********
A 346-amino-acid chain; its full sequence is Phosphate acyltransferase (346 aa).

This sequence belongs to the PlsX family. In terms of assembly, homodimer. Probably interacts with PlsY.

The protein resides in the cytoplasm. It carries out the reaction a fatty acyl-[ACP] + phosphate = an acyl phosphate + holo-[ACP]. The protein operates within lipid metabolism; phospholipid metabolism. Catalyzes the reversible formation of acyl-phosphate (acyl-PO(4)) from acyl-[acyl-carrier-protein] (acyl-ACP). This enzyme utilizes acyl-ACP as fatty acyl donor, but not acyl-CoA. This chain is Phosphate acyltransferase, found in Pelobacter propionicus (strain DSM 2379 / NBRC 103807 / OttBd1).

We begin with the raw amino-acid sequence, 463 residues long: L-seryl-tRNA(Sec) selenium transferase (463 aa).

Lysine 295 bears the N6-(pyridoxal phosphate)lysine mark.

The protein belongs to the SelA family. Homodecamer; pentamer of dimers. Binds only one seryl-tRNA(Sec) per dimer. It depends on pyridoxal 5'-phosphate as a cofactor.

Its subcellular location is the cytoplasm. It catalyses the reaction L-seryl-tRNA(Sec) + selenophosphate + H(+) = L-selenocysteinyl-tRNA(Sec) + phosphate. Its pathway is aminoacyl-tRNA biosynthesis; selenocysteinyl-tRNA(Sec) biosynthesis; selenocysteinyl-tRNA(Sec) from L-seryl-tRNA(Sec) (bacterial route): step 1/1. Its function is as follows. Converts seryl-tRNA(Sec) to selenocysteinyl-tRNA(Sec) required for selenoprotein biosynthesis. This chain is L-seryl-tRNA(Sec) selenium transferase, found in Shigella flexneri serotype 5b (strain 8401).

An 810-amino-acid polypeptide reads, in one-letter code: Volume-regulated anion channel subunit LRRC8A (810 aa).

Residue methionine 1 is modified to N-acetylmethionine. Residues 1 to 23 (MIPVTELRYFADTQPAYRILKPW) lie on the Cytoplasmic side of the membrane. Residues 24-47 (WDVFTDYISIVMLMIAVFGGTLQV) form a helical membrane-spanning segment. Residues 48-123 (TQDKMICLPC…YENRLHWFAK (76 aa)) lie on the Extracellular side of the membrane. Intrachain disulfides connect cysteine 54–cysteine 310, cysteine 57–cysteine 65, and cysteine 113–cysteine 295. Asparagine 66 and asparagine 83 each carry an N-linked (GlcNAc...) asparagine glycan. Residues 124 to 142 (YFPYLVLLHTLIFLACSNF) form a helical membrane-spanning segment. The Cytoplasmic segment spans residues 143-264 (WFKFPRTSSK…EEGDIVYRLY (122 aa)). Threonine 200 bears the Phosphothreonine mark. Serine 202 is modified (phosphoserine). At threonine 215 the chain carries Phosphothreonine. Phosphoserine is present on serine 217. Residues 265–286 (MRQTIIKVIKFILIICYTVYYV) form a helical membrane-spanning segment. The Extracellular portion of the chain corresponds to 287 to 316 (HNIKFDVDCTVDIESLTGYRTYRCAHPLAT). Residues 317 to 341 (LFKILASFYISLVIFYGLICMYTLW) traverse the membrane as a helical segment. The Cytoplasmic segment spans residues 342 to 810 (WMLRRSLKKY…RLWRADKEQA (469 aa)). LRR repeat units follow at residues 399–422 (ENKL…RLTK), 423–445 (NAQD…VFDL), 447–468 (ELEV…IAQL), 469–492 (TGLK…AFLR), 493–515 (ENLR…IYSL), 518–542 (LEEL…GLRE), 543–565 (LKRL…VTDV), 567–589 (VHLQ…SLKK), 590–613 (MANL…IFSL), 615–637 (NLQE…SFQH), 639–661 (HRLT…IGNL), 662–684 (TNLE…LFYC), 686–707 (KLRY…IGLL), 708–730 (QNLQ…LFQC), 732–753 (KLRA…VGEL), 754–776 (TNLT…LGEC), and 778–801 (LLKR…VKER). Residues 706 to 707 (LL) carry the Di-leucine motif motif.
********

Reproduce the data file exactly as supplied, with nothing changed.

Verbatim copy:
A 346-amino-acid chain; its full sequence is Phosphate acyltransferase (346 aa).

This sequence belongs to the PlsX family. In terms of assembly, homodimer. Probably interacts with PlsY.

The protein resides in the cytoplasm. It carries out the reaction a fatty acyl-[ACP] + phosphate = an acyl phosphate + holo-[ACP]. The protein operates within lipid metabolism; phospholipid metabolism. Catalyzes the reversible formation of acyl-phosphate (acyl-PO(4)) from acyl-[acyl-carrier-protein] (acyl-ACP). This enzyme utilizes acyl-ACP as fatty acyl donor, but not acyl-CoA. This chain is Phosphate acyltransferase, found in Pelobacter propionicus (strain DSM 2379 / NBRC 103807 / OttBd1).

We begin with the raw amino-acid sequence, 463 residues long: L-seryl-tRNA(Sec) selenium transferase (463 aa).

Lysine 295 bears the N6-(pyridoxal phosphate)lysine mark.

The protein belongs to the SelA family. Homodecamer; pentamer of dimers. Binds only one seryl-tRNA(Sec) per dimer. It depends on pyridoxal 5'-phosphate as a cofactor.

Its subcellular location is the cytoplasm. It catalyses the reaction L-seryl-tRNA(Sec) + selenophosphate + H(+) = L-selenocysteinyl-tRNA(Sec) + phosphate. Its pathway is aminoacyl-tRNA biosynthesis; selenocysteinyl-tRNA(Sec) biosynthesis; selenocysteinyl-tRNA(Sec) from L-seryl-tRNA(Sec) (bacterial route): step 1/1. Its function is as follows. Converts seryl-tRNA(Sec) to selenocysteinyl-tRNA(Sec) required for selenoprotein biosynthesis. This chain is L-seryl-tRNA(Sec) selenium transferase, found in Shigella flexneri serotype 5b (strain 8401).

An 810-amino-acid polypeptide reads, in one-letter code: Volume-regulated anion channel subunit LRRC8A (810 aa).

Residue methionine 1 is modified to N-acetylmethionine. Residues 1 to 23 (MIPVTELRYFADTQPAYRILKPW) lie on the Cytoplasmic side of the membrane. Residues 24-47 (WDVFTDYISIVMLMIAVFGGTLQV) form a helical membrane-spanning segment. Residues 48-123 (TQDKMICLPC…YENRLHWFAK (76 aa)) lie on the Extracellular side of the membrane. Intrachain disulfides connect cysteine 54–cysteine 310, cysteine 57–cysteine 65, and cysteine 113–cysteine 295. Asparagine 66 and asparagine 83 each carry an N-linked (GlcNAc...) asparagine glycan. Residues 124 to 142 (YFPYLVLLHTLIFLACSNF) form a helical membrane-spanning segment. The Cytoplasmic segment spans residues 143-264 (WFKFPRTSSK…EEGDIVYRLY (122 aa)). Threonine 200 bears the Phosphothreonine mark. Serine 202 is modified (phosphoserine). At threonine 215 the chain carries Phosphothreonine. Phosphoserine is present on serine 217. Residues 265–286 (MRQTIIKVIKFILIICYTVYYV) form a helical membrane-spanning segment. The Extracellular portion of the chain corresponds to 287 to 316 (HNIKFDVDCTVDIESLTGYRTYRCAHPLAT). Residues 317 to 341 (LFKILASFYISLVIFYGLICMYTLW) traverse the membrane as a helical segment. The Cytoplasmic segment spans residues 342 to 810 (WMLRRSLKKY…RLWRADKEQA (469 aa)). LRR repeat units follow at residues 399–422 (ENKL…RLTK), 423–445 (NAQD…VFDL), 447–468 (ELEV…IAQL), 469–492 (TGLK…AFLR), 493–515 (ENLR…IYSL), 518–542 (LEEL…GLRE), 543–565 (LKRL…VTDV), 567–589 (VHLQ…SLKK), 590–613 (MANL…IFSL), 615–637 (NLQE…SFQH), 639–661 (HRLT…IGNL), 662–684 (TNLE…LFYC), 686–707 (KLRY…IGLL), 708–730 (QNLQ…LFQC), 732–753 (KLRA…VGEL), 754–776 (TNLT…LGEC), and 778–801 (LLKR…VKER). Residues 706 to 707 (LL) carry the Di-leucine motif motif.